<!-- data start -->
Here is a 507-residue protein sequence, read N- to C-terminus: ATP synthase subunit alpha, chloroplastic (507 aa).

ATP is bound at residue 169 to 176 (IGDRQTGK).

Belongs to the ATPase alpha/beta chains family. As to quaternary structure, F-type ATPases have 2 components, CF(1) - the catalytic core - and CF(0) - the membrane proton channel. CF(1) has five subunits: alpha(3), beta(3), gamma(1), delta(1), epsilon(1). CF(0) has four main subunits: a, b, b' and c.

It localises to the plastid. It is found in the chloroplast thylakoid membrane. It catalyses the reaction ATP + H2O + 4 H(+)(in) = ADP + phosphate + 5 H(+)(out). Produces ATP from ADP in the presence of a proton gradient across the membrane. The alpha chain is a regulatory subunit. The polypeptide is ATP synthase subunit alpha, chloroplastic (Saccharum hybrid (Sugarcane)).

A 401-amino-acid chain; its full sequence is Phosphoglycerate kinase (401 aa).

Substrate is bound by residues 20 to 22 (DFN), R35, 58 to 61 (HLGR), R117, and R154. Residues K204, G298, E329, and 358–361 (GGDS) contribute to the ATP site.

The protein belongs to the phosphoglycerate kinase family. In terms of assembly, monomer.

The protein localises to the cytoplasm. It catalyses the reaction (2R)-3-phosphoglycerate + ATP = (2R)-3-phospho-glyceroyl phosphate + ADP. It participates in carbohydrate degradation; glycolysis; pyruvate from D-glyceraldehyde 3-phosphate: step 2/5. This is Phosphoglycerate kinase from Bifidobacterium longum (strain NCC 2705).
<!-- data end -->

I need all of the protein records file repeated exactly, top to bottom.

Here is a 507-residue protein sequence, read N- to C-terminus: ATP synthase subunit alpha, chloroplastic (507 aa).

ATP is bound at residue 169 to 176 (IGDRQTGK).

Belongs to the ATPase alpha/beta chains family. As to quaternary structure, F-type ATPases have 2 components, CF(1) - the catalytic core - and CF(0) - the membrane proton channel. CF(1) has five subunits: alpha(3), beta(3), gamma(1), delta(1), epsilon(1). CF(0) has four main subunits: a, b, b' and c.

It localises to the plastid. It is found in the chloroplast thylakoid membrane. It catalyses the reaction ATP + H2O + 4 H(+)(in) = ADP + phosphate + 5 H(+)(out). Produces ATP from ADP in the presence of a proton gradient across the membrane. The alpha chain is a regulatory subunit. The polypeptide is ATP synthase subunit alpha, chloroplastic (Saccharum hybrid (Sugarcane)).

A 401-amino-acid chain; its full sequence is Phosphoglycerate kinase (401 aa).

Substrate is bound by residues 20 to 22 (DFN), R35, 58 to 61 (HLGR), R117, and R154. Residues K204, G298, E329, and 358–361 (GGDS) contribute to the ATP site.

The protein belongs to the phosphoglycerate kinase family. In terms of assembly, monomer.

The protein localises to the cytoplasm. It catalyses the reaction (2R)-3-phosphoglycerate + ATP = (2R)-3-phospho-glyceroyl phosphate + ADP. It participates in carbohydrate degradation; glycolysis; pyruvate from D-glyceraldehyde 3-phosphate: step 2/5. This is Phosphoglycerate kinase from Bifidobacterium longum (strain NCC 2705).